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  Beijing Scene


Beijing Scene, Volume 5, Issue 26, September 17 - 23

Crouching Tiger, Hidden Dragon
Lusciously lihai (formidable) femme fatale meets dapper cantokiller in a new kung-fu fantasy flick by Taiwan auteur Ang Lee filmed on location in Beijing, Xinjiang and the misty mountains of Anhui.

After dabbling in Civil War drama (Riding With the Devil) and probing the psyche of small-town America (Ice Storm), Lee brings his lens to bear on a Qing dynasty punch-up which stars Bond girl Michelle Yeoh and Hong Kong heartthrob Chow Yun-fat.

Currently shooting behind a phalanx of tight security at the Beijing Film Studio, Crouching Tiger, Hidden Dragon is Lee's first Mandarin film since the 1994 art house hit Eat, Drink, Man, Woman and features Yeoh as a ruthless bounty hunter tasked with tracking down China's leading liumang (fugitive). Martial arts magic will be provided by Hong Kong fistmaster Yuen Wo Ping, who schooled Keanu Reeves and Laurence Fishburne in the slick moves that spelled success for Hollywood timebender The Matrix.

Peking Prophets
Leading underground label Badhead Music will commemorate a half-century of class struggle in October with a triple-barreled sonic salute from the mainland most promising audio anarchists.

The alternative arm of hugely successful Modern Sky Records will soon out a long-awaited second album from noise kings NO, as well as debut efforts from mandogoths Mu Ma and edgy experimentalists She Tou.

Industry insiders say the label is also eyeing Nanjing punk prophets PK14 as well as tapping other waidi (provincial) bands to push China's garage rock horizons beyond Beijing's borders.

But Badhead's alternative steamroller may be frozen in its tracks after an expected year-end album release by overdrive surffuzz wizards Cold Blooded Animal, whose ultraintense live shows have jaws dropping among capital sound cynics.

Fashion Assassins
Rag traders from Peking to Canton are turning their backs on monochrome copy with a revolutionary series of mass-market magazines targeting the country's growing ranks of cash-flush nouveau-cool. Capitalizing on surging interest in non-official culture, the radical chic reads promise an injection of enlightened ideas for an industry dominated by foreign fashion fetish and mindless Mandomush.

Forging the way is Nanjing literary lout Wang Gan and New Culture Monthly which deals up a heavy dose of post-modern punk in columns such as "Fashion Assassin and workshop: Mianmian.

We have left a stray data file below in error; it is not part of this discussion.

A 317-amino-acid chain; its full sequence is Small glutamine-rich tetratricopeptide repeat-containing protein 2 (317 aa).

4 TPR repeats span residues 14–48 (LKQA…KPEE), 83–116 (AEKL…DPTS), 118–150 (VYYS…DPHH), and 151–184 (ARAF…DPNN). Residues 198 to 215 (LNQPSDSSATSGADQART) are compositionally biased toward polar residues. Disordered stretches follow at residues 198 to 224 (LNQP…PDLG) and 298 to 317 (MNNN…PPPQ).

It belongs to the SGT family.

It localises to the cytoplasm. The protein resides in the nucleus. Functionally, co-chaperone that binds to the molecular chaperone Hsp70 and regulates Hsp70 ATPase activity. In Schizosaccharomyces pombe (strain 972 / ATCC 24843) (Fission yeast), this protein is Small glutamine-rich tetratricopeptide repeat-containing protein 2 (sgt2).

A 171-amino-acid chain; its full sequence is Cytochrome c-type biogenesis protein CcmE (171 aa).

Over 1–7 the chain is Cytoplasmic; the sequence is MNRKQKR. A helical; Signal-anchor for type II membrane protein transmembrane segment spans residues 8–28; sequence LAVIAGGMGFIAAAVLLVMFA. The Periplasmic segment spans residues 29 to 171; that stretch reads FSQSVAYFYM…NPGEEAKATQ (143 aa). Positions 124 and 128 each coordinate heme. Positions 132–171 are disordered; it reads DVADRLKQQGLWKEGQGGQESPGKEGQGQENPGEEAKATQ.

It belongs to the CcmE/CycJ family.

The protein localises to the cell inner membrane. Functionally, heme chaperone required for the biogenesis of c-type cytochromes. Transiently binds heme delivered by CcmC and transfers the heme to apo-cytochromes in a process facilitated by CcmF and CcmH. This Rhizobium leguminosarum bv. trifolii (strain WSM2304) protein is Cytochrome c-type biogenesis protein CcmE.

Guangzhou-based art critic Chen Tong will join in the New China paper chase with Vision 21, a funky, revved-up read which will highlight the works of 20-somethings as they take pop potshots.

Sexy Shanghai scribe Zhao Bo will lend support by giving the high-culture Writers and Artists a stylist spin by canning interviews in favor of open-ended 'dialogues' between well-known cultural pioneers and not-so-famous wannabes

Silent Scream
Beijing punks are mourning the loss of their leading breeding ground following closure of the gritty westside Scream club in early September. The seminal Haidian university district venue gave birth to a new generation of Chinese hardcore and nurtured infant bands such as Brain Failure and Anarchy Jerks to spiritual maturity. But crass culture does not money make and the doors were shut after posing took precedence over profit. Closure came just weeks before release of the mainland's first-ever punk compilation-a two-tape, 40-song magnum opus which sold a stunning 20,000 units in its first three days on the market. Oi!

And finally, Hong Kong's tourist authorities have tipped their hat to screen siren Shu Qi for boosting the former colony's flagging tourist tally. Droves of domestic day trippers have descended on the outdoor set for I Love 007-a made-in-Hong Kong action flick which stars the sultry former sex queen as a leather-clad, spike-heeled spook.

The frenzy fueled a boom in overseas arrivals as shrewd Japanese profiteers flogged weekend Shu Qi scoping trips for the true believers. But the tide will quickly ebb as Shu is set to spend the next few months in Japan shooting a series of Wulong tea commercials, a prize project which forced her to turn down a leading role in Ang Lee's chopsocky star fest.


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